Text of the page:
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What is International Equal Pay Day?

Numbers and notions about an important day

What is International Equal Pay Day? Numbers and notions about an important day

September 18th is International Equal Pay Day. Launched by the United Nations in 2020, this day aims to raise awareness of the difference in pay between men and women for equal positions, shining a spotlight on (very slow) efforts to achieve equality.

The United Nations declaration on the topic

The official United Nations website says: "Achieving equal wage is an important milestone for human rights and gender equality. It takes the effort of the entire world community and more work remains to be done. The United Nations, including UN Women and the International Labour Organization (ILO) invites Members states and civil society, women’s and community-based organizations and feminist groups, as well as businesses and workers’ and employers’ organizations, to promote equal wage for work of equal value and the economic empowerment of women and girls."

The wage gap in numbers

The data speaks for itself. According to a study by Carolina Arragão for the Pew Research Centre, the so-called gender wage gap in the United States has remained constant for 20 years. In 2022, women earned 82 per cent of what men earned. In 2002, it was 80 per cent. An unfortunately resilient gap that widens when it comes to black women. According to the National Women's Law Centre, a black woman earns 67 cents for every dollar earned by a non-Hispanic white man.

An intersectional problem

The deeper one delves, the more and more nuanced problems emerge. For trans women, for example, the world of work can be unforgiving. According to a study published by McKinsey and Company in December 2021, trans people are twice as likely to be unemployed as men. The same is true for women with disabilities.

The numbers in Europe and Italy

In the European Union, women earn 13 per cent less than their male counterparts, and this figure has remained unchanged for about a decade. The European Equal Pay Directive only became official in May 2023. Obviously, the gap is based on deep-seated prejudices and depend on the still present influence of the patriarchal society in which the role of women is that of the angel of the household and the possibility of getting pregnant while working is seen as a problem. This is precisely why it must be fought. In Italy, the problem is even bigger. The gender wage gap is around 12.5 per cent. However, according to the latest report signed by Bankitalia, by the Ministry of Labour and by Anpal, the female employment rate in Italy is 55 per cent. The European average is 69 per cent.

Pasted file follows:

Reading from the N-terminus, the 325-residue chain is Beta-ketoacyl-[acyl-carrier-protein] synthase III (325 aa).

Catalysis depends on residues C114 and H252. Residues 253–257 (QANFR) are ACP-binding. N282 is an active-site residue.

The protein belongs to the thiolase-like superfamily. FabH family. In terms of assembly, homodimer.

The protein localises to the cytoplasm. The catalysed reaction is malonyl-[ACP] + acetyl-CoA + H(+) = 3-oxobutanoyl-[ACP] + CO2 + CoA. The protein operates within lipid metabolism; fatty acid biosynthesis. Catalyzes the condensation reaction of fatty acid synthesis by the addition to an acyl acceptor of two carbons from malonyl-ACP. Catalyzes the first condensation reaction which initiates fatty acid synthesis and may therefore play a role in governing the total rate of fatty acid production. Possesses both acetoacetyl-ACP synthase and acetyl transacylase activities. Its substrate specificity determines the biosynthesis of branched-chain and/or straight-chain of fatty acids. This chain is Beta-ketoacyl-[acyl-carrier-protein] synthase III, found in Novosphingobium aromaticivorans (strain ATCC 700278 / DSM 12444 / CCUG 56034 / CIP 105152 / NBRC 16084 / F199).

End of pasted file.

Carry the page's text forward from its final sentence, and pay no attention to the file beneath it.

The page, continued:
The issue of invisible work

In addition it has always been taken for granted, but even more so since the Covid 19 pandemic, that women take care of the home and the family. To express this, the term "invisible work" is used, namely that of the housewife, the voluntary and continuous nanny-like and educator-like care work, the cleaning woman's work, which contributes to the overall psychological burden and it's usually undervalued and unpaid. Canada has introduced another international day for this, on April 3.

Team work's importance

Where European directives, UN appeals and individual company initiatives cannot reach, we act on our own, demanding what is rightfully ours without fear, advocating for transparency policies in the workplace and fighting for minority women. It's important to find allies, both among female colleagues and at home and in the family, who are willing to challenge themselves and help. Choosing companies and workplaces that are truly inclusive can also help, although unfortunately this is not always possible. Having the freedom of choice is also a privilege.